Kermit - Technical Support

The Riverside Drive Viaduct

CLICK HERE to see what users are saying about Kermit tech support.


The Kermit project offers technical support in the following ways.


An organization (university, company, government agency) that provides Kermit software to its computer users should also provide technical support to them. The organization may appoint a technical liaison with the Kermit Project, and we will be glad to supply support to that person.

The organization should not send all of its users to us for technical support. This can not possibly work, since (a) we do not understand the hardware, software, communications, and networking setup of your organization; (b) we do not know what customizations have been made to Kermit at your organization, and (c) we do not have the resources to help large masses of people one-on-one.

If you are member of an organization that provided you with Kermit software, please obtain support from within your own organization. If they can't help you, then have your organization's technical liaison contact us. This allows the necessary information to reach your entire organization at once, rather than one person at a time. If your organization does not have a liaison with us, then they should appoint one.


Support contracts are available for Kermit 95 and C-Kermit.

A Kermit 95 Bulk Right-to-Copy or Academic Site License includes a one-year support contract, renewable each year thereafter.

C-Kermit support contracts are available to companies that require a formal support agreement; CLICK HERE for details.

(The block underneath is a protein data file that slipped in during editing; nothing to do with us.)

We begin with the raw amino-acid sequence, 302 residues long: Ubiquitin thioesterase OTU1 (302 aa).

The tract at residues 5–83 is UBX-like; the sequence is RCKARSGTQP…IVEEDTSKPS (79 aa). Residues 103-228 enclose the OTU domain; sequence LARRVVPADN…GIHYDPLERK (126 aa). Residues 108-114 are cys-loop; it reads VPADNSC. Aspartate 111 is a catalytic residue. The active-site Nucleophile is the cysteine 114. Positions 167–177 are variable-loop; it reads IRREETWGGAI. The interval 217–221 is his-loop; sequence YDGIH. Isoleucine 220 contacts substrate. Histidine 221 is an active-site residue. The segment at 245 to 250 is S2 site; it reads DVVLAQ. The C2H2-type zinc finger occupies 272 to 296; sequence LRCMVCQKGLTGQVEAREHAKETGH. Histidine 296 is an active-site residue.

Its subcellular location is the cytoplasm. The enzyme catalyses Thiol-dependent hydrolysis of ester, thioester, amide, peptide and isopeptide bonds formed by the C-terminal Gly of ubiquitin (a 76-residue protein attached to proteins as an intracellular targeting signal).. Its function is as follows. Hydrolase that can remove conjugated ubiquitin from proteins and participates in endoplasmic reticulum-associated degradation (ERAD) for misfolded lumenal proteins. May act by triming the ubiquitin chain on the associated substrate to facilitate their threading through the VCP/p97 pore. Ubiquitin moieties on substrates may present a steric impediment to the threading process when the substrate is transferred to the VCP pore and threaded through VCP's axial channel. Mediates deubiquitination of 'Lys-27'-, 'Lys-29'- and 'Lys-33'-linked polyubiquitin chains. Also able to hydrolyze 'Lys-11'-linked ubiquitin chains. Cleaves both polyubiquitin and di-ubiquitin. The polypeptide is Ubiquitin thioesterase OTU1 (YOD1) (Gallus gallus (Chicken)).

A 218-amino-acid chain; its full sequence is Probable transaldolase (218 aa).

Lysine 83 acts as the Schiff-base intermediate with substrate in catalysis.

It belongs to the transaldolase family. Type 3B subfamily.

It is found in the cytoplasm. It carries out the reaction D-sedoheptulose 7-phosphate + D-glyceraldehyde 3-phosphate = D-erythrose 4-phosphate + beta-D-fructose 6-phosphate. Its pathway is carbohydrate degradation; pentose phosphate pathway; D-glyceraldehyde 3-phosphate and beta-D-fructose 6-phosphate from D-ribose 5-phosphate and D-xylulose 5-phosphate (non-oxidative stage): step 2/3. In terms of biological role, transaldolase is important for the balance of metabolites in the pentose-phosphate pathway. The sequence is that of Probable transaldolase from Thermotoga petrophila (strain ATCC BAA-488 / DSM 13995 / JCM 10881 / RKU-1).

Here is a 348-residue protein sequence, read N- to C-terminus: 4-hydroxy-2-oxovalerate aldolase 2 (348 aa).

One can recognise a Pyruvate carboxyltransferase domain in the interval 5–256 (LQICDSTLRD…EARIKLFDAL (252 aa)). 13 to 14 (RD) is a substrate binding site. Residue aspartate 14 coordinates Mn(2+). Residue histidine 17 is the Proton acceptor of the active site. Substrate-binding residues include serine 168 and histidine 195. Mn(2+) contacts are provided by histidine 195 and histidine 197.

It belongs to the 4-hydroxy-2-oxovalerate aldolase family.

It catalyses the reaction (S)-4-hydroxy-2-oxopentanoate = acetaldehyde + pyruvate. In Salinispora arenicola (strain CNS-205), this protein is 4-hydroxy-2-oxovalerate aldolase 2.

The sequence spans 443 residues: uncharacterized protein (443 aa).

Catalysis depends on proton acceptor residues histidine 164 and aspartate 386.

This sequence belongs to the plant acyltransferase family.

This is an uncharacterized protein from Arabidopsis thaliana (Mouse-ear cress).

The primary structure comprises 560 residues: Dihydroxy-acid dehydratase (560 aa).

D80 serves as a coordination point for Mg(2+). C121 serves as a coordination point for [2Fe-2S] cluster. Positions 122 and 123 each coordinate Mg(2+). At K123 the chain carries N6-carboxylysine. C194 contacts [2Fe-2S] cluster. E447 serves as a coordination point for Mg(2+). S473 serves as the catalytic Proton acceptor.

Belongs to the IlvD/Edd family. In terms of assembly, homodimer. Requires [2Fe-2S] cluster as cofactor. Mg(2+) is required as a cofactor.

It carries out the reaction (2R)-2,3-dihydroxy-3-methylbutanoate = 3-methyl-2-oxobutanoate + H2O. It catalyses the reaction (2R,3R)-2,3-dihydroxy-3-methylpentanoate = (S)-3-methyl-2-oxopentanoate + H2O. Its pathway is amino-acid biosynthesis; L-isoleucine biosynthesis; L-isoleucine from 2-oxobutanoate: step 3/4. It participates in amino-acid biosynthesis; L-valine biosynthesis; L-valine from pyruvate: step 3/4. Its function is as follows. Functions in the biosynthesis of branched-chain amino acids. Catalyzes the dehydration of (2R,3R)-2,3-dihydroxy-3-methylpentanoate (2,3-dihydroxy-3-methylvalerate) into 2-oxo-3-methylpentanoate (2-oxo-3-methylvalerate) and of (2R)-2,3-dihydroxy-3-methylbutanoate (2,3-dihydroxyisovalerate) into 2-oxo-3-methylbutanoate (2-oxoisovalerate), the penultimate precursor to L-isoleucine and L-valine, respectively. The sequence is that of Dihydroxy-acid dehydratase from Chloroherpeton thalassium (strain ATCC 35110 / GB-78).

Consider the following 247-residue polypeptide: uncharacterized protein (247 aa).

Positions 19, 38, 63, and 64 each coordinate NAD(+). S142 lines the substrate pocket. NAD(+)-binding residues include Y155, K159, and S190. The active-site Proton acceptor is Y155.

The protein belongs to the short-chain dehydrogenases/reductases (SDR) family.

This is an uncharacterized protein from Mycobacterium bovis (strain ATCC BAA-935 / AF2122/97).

Many people are not aware that there are hundreds of different Kermit programs on thousands of different hardware and software platforms, operating over all kinds of different connections. Not everybody is using the same Kermit software you are, on the same kind of computer, or over the same kind of connection. Before we can begin to help you, we need the following preliminary information:

  1. Is your question about Kermit software?

    1. If it is a question about email or some other application, then it probably is not a question about Kermit software. The Kermit help desk does not provide help with email programs or other non-Kermit applications. In this case, you will need to ask the owners, makers, or vendors of the non-Kermit application, or your organization's or ISP's local help desk, for help or instruction.

    2. If your software is not a Kermit software program from the Kermit Project at Columbia University, it is not our software and we can't help you with it. Kermit programs all have "Kermit" in their names, like MS-DOS Kermit, Kermit 95, C-Kermit, G-Kermit, Kermit-370, etc. If you are asking about the Kermit implementation in somebody else's software, you'll need to go to the maker or vendor of that software for help or instruction.

    3. If you have a problem transferring files with Kermit protocol between a Kermit Project program and a third-party product, we'll support our end of it. If the problem lies with the non-Columbia implementation, we'll do our best to provide a diagnosis or workaround, but we can not be expected to support or sanction improper or buggy Kermit protocol implementations in third-party products.

    If there is a problem with the interface between some other vendor's software and one of our Kermit programs, have the vendor of that software get in touch with us.

  2. Which Kermit program are you using? (What is its name? How does it identify itself when you start it?) The most commonly used Kermit programs Kermit 95, C-Kermit, are MS-DOS Kermit, and IBM Mainframe Kermit. (If your question concerns Kermit-32 on VMS, please note that Kermit-32 has not been supported since 1987; the supported Kermit software for VMS is C-Kermit).